Nanzenji, as much as the narrow, crowded streets of Akasaka where I met Haruhiko, seemed like the place I came to Japan to see.

I stayed for hours, and then reluctantly tried to find my way to a subway station that my map showed was somewhere in the area. A young man hopped off a bicycle, said he was going home, but he would lead me there. No problem.

 

Resources:

www.JapanWelcomesYou.com
www.japantravelinfo.com
www.japan-guide.com
www.japanrail.com
www.outdoorjapan.com


 

 

Getting to Japan:

There are six airlines who fly daily, or at least, weekly from Honolulu to Japan. All Nippon Airway’s (ANA) daily flight was the most comfortable airplane I’d been on in decades, reminding me of the way U.S. airlines used to be in the early ’60s. The seats, especially in business class, were spacious and comfortable. There was actual service. The flight attendants even gave little kids wings to pin on their shirts. The food was not just good for airline food; it was actually good, especially the Japanese meals. ANA offers some economy roundtrips as low as $540. (800) 235-9262, www.anaskyweb.com/us/e/

Airport transportation:

JR, the Japan Rail Group, has a train which leaves directly from Narita Airport to Tokyo Station. Of course, that means getting on and off a train with your luggage, then taking a taxi or subway to your hotel. Easier is AirportLimousine, which, for about $30, will take you to the door of most major hotels, www.limousinebus.co.jp/e/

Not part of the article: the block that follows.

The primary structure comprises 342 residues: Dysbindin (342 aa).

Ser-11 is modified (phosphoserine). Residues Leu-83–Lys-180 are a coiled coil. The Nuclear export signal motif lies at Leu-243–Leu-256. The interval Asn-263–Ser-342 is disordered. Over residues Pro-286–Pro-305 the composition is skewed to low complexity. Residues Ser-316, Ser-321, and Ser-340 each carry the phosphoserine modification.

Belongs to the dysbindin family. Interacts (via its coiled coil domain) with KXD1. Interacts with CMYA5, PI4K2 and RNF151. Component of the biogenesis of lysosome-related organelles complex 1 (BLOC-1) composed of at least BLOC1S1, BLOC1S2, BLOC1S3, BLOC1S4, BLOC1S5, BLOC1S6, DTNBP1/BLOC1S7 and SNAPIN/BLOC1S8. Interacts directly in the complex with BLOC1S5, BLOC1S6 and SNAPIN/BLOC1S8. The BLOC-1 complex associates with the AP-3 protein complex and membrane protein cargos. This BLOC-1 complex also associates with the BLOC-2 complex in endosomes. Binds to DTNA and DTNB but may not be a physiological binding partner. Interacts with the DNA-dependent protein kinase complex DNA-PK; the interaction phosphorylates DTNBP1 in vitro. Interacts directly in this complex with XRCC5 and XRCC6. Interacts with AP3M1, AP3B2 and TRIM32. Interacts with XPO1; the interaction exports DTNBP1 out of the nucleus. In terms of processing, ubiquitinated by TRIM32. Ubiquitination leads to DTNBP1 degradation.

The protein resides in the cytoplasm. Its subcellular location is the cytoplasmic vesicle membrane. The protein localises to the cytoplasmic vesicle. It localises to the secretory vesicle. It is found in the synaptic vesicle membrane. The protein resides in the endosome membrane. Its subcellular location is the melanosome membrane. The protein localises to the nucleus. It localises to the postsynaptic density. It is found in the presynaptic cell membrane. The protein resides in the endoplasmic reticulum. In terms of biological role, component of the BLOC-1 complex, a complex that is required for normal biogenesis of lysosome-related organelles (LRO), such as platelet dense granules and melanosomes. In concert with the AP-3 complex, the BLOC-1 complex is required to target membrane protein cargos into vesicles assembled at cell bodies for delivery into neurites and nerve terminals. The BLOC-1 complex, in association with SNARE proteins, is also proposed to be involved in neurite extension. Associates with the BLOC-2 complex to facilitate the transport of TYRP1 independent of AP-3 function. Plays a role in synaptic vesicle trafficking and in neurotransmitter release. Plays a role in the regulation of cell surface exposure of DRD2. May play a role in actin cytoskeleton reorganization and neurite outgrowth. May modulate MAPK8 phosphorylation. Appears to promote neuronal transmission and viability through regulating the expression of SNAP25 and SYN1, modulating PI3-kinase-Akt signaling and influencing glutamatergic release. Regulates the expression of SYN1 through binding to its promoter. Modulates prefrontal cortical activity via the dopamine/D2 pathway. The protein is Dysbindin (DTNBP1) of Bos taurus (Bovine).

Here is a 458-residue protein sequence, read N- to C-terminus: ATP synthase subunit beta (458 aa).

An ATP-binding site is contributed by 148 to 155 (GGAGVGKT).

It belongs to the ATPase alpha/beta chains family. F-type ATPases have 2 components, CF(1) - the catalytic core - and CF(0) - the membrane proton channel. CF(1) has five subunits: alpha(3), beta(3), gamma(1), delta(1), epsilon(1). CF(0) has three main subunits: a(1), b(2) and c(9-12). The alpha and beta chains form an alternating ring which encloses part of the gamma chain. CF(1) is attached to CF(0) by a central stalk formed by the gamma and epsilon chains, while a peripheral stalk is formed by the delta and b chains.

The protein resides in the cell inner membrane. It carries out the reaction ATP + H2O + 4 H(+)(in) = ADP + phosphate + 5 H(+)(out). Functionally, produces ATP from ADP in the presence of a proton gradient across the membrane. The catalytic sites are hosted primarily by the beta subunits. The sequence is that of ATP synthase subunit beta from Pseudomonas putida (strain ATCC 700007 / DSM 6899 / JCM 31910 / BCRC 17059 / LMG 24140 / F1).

Rail Pass:

Japan’s biggest bargain is reserved for temporary visitors to Japan. You can buy one-, two- or three-week passes good for unlimited travel on most trains, including bullet trains, and some buses and ferries. You must buy the pass before you go to Japan. You get a voucher here, exchange it for the pass at many JR stations, including the one in Narita Airport. Vouchers can be purchased from JTB Hawaii, 715 S. King St., 548-2001. For information: japanrailpass.net

Hotels:

In Japan, as a little nod toward home, I stayed at Prince Hotels—which in the Islands own the Hawaii, Maui and Hapuna Beach Prince Hotels and the Mauna Kea Beach Hotel. For information: www.princehotelsjapan.com

I cannot say enough about the Akasaka Prince in Tokyo, a stunning, 40-story, crescent-shaped hotel rising above one of Tokyo’s most enjoyable districts. The rooms are larger than those in many American business hotels and all enjoy a wall of plate glass windows overlooking the city. This is an excellent first stop for someone unfamiliar with Japan. The English-speaking staff will help you find your way anywhere.

The Hakone Prince offers an onsen, an open-air natural hot spring, and in good weather, a view of Mt. Fuji. The Kyoto Prince sits north of city, at the end of the subway line, next to an international conference center. It offers all sorts of services, including a welcome desk in the Kyoto train station. The hotel will transport your luggage between the station and hotel.

All of these Prince Hotels offer package deals that include an abundant Japanese and American breakfast buffet.

Akasaka Prince Hotel
1-2, Kioi-cho, Chiyoda-ku, Tokyo 102-8585
Tel: 81-3-3234-1111

Hakone Prince Hotel
144 Moto-hakone Hakone-machi Ashigarashimo-gun,
Kanagawa Japan 250-0592
Tel: 81-460-3-1111

Kyoto Takaragaike Prince Hotel
Takaragaike Sakyo-ku, Kyoto-shi, Kyoto 606-8505
Tel: 81-75-712-1111


 

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,March